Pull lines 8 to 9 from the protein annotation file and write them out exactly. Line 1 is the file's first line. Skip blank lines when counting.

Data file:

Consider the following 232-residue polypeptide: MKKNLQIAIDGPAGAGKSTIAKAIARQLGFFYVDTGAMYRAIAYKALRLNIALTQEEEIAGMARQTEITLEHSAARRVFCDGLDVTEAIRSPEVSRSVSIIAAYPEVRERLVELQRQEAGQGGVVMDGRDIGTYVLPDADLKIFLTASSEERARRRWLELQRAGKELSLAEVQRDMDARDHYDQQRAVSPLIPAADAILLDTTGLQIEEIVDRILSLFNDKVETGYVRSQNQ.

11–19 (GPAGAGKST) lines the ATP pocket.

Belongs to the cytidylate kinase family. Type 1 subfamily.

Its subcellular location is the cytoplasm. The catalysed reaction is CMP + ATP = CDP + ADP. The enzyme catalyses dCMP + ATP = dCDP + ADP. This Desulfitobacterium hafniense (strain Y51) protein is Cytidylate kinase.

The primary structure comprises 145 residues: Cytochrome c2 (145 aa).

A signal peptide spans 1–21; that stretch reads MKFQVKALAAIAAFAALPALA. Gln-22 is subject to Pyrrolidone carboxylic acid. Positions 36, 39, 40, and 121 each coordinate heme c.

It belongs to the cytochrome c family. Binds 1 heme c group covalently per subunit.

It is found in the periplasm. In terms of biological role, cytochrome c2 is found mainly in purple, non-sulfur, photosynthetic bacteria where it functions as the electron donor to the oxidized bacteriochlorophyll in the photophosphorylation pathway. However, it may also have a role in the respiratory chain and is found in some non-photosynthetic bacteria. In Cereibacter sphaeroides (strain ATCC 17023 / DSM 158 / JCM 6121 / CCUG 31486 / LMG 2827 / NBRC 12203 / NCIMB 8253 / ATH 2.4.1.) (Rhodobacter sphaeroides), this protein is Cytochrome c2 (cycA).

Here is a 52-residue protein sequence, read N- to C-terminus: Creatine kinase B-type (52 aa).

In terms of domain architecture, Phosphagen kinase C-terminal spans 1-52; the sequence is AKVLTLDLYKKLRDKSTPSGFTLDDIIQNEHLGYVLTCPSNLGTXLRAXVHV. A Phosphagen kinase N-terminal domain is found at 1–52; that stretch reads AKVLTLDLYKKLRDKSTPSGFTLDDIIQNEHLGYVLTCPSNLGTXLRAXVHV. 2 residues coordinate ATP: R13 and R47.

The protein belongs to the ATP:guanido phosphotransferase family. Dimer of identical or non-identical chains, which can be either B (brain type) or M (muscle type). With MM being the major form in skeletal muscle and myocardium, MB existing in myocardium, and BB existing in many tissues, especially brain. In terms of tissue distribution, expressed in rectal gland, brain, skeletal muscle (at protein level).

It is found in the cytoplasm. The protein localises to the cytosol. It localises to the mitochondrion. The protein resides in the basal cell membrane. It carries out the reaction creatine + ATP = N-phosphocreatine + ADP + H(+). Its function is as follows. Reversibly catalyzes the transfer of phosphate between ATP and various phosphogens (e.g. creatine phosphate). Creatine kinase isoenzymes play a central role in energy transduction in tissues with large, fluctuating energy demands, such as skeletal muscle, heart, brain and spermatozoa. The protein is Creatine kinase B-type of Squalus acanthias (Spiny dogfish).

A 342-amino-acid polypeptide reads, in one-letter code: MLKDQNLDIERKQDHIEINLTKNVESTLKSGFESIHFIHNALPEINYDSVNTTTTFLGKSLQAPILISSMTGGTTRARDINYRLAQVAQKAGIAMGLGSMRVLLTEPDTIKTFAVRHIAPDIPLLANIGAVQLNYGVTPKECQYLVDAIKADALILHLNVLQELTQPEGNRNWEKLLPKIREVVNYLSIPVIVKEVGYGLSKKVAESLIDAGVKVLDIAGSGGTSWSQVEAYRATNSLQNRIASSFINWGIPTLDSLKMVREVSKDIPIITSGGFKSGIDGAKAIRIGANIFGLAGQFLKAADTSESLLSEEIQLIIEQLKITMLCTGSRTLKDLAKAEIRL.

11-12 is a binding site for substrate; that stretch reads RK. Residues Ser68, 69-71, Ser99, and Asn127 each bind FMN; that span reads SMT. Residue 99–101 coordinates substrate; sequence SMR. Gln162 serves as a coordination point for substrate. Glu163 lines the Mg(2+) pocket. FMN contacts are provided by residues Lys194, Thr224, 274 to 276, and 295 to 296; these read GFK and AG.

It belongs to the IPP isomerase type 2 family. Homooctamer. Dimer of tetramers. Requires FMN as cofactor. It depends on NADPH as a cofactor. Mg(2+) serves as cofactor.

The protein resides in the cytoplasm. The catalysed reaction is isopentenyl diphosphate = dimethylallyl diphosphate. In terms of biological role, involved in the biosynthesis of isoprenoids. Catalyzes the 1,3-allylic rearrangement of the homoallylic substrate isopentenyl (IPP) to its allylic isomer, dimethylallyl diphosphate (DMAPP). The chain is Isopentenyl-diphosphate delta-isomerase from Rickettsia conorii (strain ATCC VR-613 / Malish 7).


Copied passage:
It is found in the periplasm. In terms of biological role, cytochrome c2 is found mainly in purple, non-sulfur, photosynthetic bacteria where it functions as the electron donor to the oxidized bacteriochlorophyll in the photophosphorylation pathway. However, it may also have a role in the respiratory chain and is found in some non-photosynthetic bacteria. In Cereibacter sphaeroides (strain ATCC 17023 / DSM 158 / JCM 6121 / CCUG 31486 / LMG 2827 / NBRC 12203 / NCIMB 8253 / ATH 2.4.1.) (Rhodobacter sphaeroides), this protein is Cytochrome c2 (cycA).

Here is a 52-residue protein sequence, read N- to C-terminus: Creatine kinase B-type (52 aa).